A top mainland respiratory disease expert has urged Hong Kong to remain vigilant over the deadly H7N9 bird flu as it was "unpredictable" and could cause an outbreak in winter.
Chinese Academy of Sciences fellow Dr Zhong Nanshan said Hong Kong should maintain its current early-diagnosis strategy in order to prevent a spread if there was an infection case.
"If a sick person has a history of travelling to infected areas or has had contact with poultry, antibiotics should be issued immediately without hesitation," he said. "It should be done as early as possible, even without the test result."
Zhong was speaking yesterday at a Chinese University lecture, "From Sars to H7N9 - Management of Acute Respiratory Virus Infection in China".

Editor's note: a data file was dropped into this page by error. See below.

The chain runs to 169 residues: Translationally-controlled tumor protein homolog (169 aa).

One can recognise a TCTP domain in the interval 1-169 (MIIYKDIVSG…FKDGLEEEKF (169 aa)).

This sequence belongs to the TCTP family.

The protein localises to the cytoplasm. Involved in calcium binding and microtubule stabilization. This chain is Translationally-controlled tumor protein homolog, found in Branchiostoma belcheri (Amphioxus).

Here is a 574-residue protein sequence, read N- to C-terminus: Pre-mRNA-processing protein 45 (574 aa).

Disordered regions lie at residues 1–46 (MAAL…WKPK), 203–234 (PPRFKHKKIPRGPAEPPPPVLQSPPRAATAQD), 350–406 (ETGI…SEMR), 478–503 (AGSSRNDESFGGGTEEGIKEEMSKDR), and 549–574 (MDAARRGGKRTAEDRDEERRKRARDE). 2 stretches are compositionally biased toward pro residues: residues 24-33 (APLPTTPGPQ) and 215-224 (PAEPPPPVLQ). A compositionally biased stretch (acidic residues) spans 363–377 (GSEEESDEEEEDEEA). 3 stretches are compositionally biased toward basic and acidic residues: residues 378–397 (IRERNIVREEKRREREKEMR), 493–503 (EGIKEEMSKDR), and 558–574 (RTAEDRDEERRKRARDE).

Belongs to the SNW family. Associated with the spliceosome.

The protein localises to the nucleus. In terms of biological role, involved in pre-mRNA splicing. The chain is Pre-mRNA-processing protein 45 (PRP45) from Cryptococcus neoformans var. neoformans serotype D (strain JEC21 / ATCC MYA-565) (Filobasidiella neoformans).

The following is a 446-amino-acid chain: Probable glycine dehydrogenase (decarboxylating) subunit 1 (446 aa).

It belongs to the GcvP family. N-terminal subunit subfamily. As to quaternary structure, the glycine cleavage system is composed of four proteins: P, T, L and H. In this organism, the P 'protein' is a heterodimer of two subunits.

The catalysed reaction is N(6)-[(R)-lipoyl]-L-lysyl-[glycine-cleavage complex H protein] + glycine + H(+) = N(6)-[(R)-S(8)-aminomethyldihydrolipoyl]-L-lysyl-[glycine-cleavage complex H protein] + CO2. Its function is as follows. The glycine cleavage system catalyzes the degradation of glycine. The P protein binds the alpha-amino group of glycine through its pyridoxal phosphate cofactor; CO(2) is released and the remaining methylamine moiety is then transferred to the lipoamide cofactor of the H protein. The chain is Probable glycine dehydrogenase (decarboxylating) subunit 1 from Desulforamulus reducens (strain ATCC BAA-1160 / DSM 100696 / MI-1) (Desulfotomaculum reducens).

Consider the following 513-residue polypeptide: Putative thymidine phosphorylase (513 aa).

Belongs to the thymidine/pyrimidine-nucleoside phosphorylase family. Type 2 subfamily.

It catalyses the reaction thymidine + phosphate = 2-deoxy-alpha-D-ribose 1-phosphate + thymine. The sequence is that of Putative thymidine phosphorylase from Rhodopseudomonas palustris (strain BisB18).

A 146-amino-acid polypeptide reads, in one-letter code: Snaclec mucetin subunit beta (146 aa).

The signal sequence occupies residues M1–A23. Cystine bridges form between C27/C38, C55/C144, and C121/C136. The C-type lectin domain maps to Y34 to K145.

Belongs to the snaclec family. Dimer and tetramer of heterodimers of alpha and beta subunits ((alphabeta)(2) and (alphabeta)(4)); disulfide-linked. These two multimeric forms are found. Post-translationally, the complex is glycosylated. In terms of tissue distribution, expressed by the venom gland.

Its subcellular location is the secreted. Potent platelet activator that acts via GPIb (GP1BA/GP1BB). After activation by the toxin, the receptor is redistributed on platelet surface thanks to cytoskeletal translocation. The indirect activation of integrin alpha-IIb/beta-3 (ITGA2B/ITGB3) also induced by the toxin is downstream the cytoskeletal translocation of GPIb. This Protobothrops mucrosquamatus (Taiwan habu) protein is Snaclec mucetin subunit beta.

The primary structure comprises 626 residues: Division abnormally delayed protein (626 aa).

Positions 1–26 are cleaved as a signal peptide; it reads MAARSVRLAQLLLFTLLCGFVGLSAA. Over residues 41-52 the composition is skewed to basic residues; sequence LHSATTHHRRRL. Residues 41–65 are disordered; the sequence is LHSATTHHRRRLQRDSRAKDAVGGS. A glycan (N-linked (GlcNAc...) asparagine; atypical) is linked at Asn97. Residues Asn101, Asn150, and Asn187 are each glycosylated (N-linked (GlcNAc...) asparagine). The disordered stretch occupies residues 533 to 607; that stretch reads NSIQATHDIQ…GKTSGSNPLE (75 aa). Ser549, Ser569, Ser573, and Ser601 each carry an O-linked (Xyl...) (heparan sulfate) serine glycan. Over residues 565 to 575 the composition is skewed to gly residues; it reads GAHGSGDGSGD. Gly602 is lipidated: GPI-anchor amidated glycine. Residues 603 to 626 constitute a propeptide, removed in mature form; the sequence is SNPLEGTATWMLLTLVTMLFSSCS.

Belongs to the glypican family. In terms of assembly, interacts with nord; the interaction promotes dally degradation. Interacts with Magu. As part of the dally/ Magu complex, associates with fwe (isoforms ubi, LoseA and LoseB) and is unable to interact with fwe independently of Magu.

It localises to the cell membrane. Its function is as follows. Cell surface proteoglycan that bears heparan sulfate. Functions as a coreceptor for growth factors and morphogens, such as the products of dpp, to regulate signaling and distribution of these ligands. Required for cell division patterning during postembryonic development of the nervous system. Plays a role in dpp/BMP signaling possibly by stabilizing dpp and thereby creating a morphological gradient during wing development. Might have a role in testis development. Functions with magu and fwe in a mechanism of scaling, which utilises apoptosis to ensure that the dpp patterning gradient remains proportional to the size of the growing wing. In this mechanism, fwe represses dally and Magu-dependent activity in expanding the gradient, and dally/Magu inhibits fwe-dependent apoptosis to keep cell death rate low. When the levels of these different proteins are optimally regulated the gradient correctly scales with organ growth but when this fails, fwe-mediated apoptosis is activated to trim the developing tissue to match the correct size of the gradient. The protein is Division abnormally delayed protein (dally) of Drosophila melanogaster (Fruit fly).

He explained that the antibiotic Tamiflu was effective in treating the virus, provided it was administered within the first three days of infection.
"We used to treat patients with the medicine seven days after they were infected, since we did not know about this before," he said. "We now know that this [administering the drug within three days of infection] is the key to treatment only after having gone through all the cases."
Although winter was usually influenza peak season, Zhong said it was hard to predict if there would be more cases in the coming months or whether the virus had mutated. There have so far been 135 H7N9 cases on the mainland, with 35 deaths.
Zhong said culling poultry might be a good way to prevent a further spread of the virus, but that there was resistance from the poultry industry on the mainland.
"H7N9 only makes humans sick, but chickens are not sickened by it. So it is hard for the industry to be willing to cull their chickens," he said. "We can only ask them to tighten surveillance."
According to Zhong, a 35-year-old man in Shaoxing county, Zhejiang province , who was admitted to a township hospital on October 8 with H7N9, remained in critical condition yesterday.